Mayors for the Freedom to Marry Submits Amicus Brief on Marriage to Supreme Court
Culver City – Mayor Meghan Sahli-Wells joined 225 other Mayors in signing onto a friend-of-the-court brief urging the Supreme Court to end marriage discrimination nationwide. The brief includes Mayors from towns as small as Thompson, North Dakota, to the largest five cities in the nation, as well as the U.S. Conference of Mayors, the International Municipal Lawyers Association and the National League of Cities. In total, 226 mayors and 40 cities signed onto the brief, making it the largest compilation of mayors/cities from across the country to sign onto a Supreme Court amicus brief.
“We launched Mayors for the Freedom to Marry three years ago because mayors are closest to their constituents and communities and singularly able to make the case that marriage makes for stronger families and a more vibrant economy,” said Marc Solomon, national campaign director of Freedom to Marry. “We’re very proud of the 700 mayors who have been a part of Mayors for the Freedom to Marry over the three years of this campaign. This brief demonstrates the diversity of leaders across the country who know that America is ready for the freedom to marry and want the Supreme Court to bring our country to national resolution.”
“This national issue is also profoundly local, impacting the civil liberties of many Culver City residents” said Mayor Sahli-Wells, “I am honored to be part of this historic moment that helps to end years of discrimination, and affirm the basic civil right to love and have one’s love be recognized and treated equally under the law.”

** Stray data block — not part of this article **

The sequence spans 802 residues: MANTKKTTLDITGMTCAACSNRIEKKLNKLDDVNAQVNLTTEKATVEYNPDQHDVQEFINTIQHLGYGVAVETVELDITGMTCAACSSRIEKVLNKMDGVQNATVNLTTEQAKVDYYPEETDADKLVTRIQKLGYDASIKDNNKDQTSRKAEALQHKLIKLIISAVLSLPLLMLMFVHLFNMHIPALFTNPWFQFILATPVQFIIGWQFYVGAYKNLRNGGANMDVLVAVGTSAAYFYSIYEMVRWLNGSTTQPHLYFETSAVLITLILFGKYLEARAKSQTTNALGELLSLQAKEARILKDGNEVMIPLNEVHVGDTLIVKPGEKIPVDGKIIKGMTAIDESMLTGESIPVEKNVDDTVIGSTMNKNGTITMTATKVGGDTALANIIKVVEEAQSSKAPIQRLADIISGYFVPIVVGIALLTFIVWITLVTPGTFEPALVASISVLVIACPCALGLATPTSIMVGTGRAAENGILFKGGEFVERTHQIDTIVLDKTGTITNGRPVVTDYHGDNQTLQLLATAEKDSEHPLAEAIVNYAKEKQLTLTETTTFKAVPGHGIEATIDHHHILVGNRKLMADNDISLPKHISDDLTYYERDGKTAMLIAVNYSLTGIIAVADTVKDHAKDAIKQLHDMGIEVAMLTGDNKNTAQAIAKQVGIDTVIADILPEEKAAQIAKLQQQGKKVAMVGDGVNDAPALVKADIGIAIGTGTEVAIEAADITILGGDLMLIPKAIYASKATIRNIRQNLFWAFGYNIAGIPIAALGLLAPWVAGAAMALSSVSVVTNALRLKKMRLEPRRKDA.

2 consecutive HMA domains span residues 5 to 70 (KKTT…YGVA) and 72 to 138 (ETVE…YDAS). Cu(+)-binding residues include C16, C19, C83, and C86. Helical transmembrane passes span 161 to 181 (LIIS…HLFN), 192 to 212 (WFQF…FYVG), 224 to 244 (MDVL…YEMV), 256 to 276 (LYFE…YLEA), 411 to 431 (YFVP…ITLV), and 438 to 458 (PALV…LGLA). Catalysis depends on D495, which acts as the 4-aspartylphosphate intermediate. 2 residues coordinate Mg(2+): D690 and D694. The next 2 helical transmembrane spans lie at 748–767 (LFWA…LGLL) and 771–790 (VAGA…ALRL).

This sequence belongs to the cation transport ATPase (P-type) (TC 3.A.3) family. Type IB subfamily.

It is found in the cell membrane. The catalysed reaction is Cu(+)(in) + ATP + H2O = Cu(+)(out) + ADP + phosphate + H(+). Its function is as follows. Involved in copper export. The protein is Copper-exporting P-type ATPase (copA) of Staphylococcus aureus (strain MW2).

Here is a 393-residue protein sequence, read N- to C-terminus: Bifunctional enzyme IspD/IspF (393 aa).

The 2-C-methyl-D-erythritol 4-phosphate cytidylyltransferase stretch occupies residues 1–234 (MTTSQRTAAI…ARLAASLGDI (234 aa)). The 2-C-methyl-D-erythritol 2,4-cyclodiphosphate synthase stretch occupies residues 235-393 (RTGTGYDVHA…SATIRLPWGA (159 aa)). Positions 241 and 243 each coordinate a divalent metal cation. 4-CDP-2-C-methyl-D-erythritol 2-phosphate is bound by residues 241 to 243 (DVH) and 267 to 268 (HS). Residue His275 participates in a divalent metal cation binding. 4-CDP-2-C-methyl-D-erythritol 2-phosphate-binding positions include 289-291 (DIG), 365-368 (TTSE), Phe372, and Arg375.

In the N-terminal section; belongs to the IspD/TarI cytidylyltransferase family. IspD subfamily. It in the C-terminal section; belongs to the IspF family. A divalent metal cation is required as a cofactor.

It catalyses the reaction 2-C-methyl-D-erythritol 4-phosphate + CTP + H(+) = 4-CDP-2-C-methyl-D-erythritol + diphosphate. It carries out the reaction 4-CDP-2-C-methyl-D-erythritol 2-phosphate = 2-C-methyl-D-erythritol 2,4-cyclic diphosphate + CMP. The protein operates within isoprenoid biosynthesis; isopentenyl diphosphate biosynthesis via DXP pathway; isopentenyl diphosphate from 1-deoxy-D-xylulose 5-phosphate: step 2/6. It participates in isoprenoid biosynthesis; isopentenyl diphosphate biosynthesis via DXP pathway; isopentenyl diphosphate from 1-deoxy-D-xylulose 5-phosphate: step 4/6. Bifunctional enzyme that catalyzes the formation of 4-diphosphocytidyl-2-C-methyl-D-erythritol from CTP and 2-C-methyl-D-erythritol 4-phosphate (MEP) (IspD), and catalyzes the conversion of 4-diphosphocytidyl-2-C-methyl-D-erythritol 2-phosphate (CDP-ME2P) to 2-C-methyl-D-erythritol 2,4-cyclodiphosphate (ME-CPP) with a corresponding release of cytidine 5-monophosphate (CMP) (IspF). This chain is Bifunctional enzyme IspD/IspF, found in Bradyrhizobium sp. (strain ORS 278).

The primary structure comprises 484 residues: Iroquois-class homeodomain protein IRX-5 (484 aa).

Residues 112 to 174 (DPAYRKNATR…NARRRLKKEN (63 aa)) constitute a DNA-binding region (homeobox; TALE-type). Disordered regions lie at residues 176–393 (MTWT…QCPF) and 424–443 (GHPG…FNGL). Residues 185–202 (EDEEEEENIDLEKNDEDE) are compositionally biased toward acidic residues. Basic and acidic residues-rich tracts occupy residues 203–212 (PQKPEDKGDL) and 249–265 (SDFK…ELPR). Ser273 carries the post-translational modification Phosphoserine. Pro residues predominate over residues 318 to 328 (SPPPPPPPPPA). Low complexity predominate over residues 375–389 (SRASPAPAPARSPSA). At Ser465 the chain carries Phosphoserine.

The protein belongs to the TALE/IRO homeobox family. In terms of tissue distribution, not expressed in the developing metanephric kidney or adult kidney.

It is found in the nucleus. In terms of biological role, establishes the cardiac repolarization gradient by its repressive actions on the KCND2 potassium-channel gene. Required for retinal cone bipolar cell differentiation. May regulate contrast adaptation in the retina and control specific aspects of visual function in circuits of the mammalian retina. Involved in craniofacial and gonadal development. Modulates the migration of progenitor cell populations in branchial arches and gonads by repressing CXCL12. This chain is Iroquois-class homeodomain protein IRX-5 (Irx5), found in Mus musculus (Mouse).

Since its launch, Mayors for the Freedom to Marry has partnered with the United States Conference of Mayors to build and grow support. “It is time for marriage equality to be the law of the land,” said U.S. Conference of Mayors CEO and Executive Director Tom Cochran. “It’s the right thing to do and that’s why the U.S. Conference of Mayors has joined this brief. Our organization adopted policy opposing discrimination on the basis of sexual orientation in 1984. In 2009 we adopted policy in support of the freedom to marry, and last June reaffirmed that policy and urged the U.S. Supreme Court to rule that freedom to marry is the right of all Americans.”
The brief was authored by the City Attorney’s Office of Los Angeles and was filed at the Supreme Court Friday morning. It states: “Municipalities, as the level of government most closely connected to the community they serve, bear a great burden when a target sector of their populace is denied the right to marry. … When the freedom to marry is denied, municipalities are the first level of government to suffer the impact.”